With light leaf spot causing greater issues for brassica growers over the winter, the Syngenta Brassica Alert disease warning system is now spore trapping for the pathogen – to provide valuable notification of risks, to better manage spray timing.

Managed by the Allium & Brassica Centre, Brassica Alert forecasts pathogen risks through a combination of weather data and active spore trapping for ringspot, white blister and now light leaf spot at sites in Lincolnshire.
By registering for Brassica Alert growers and agronomists can incorporate the information to devise appropriate fungicide strategies and timing, advises Syngenta field technical manager, Simon Jackson.

“Historically growers would maintain fungicide programmes using Amistar Top for ringspot and white blister until temperatures dropped consistently below 10°C – typically around mid-November, but could be extended in mild autumn.
“However, light leaf spot remains active at far lower temperatures, down to 4°C, so continues to cause outbreaks right through the winter,” he warned.

“It’s of particular concern to Brussels sprout growers, with the pathogen continuing to spread further south and across Lincolnshire in recent seasons.”

Wet weather after the oilseed rape harvest is considered a precursor to spore release, which indicates that this season could be of greater concern for brassica crop growers. Especially in areas where OSR stubble trash has been left on the surface with direct drilling of subsequent cereal crops.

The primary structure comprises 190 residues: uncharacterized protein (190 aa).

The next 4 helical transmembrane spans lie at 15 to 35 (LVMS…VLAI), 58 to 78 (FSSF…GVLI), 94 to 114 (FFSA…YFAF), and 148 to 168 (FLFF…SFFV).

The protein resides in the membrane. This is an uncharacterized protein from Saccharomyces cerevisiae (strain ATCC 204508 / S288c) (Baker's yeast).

Simon’s experience of light leaf spot spore monitoring in Scotland has shown spore release and aerial movement right through the winter. “Once infection is in the crop, uncontrolled it will continue to develop and spread by rain splash in wet conditions.

“Knowing the risk and timing of spore infection can significantly help with preventative fungicide timing and keeping the crop clean through the winter,” he advised.

Carl Sharp, agronomist with the Allium & Brassica Centre, believes that Brassica Alert has given growers greater flexibility and confidence in moving from a standard fixed interval fungicide programme, to selected targeted applications using the most suitable products for the timing.

“Our independent trials have shown that two targeted applications using Brassica Alert, gave comparative disease control, marketable yield and quality, whilst saving two or three sprays from a standard programme,” he reported.
Spore monitoring, to determine pathogen risks, has been integral to the success and reliability of Brassica Alert, added Carl. “The combination of climatic data and spore trapping has given consistent results, particularly with Ringspot. We can use a similar model to determine the risk for light leaf spot, to help growers select appropriate controls.”

He pointed out that the symptoms of light leaf spot have typically been seen from mid-October onwards, but its appearance is extremely weather dependent that will make the forecasting most valuable.

“Brassica Alert is an excellent tool which aids product choice and timing, to maximise the most of what we have,” Carl advised.

To sign up for Brassica Alert texts, visit www.syngenta.co.uk/brassica-alert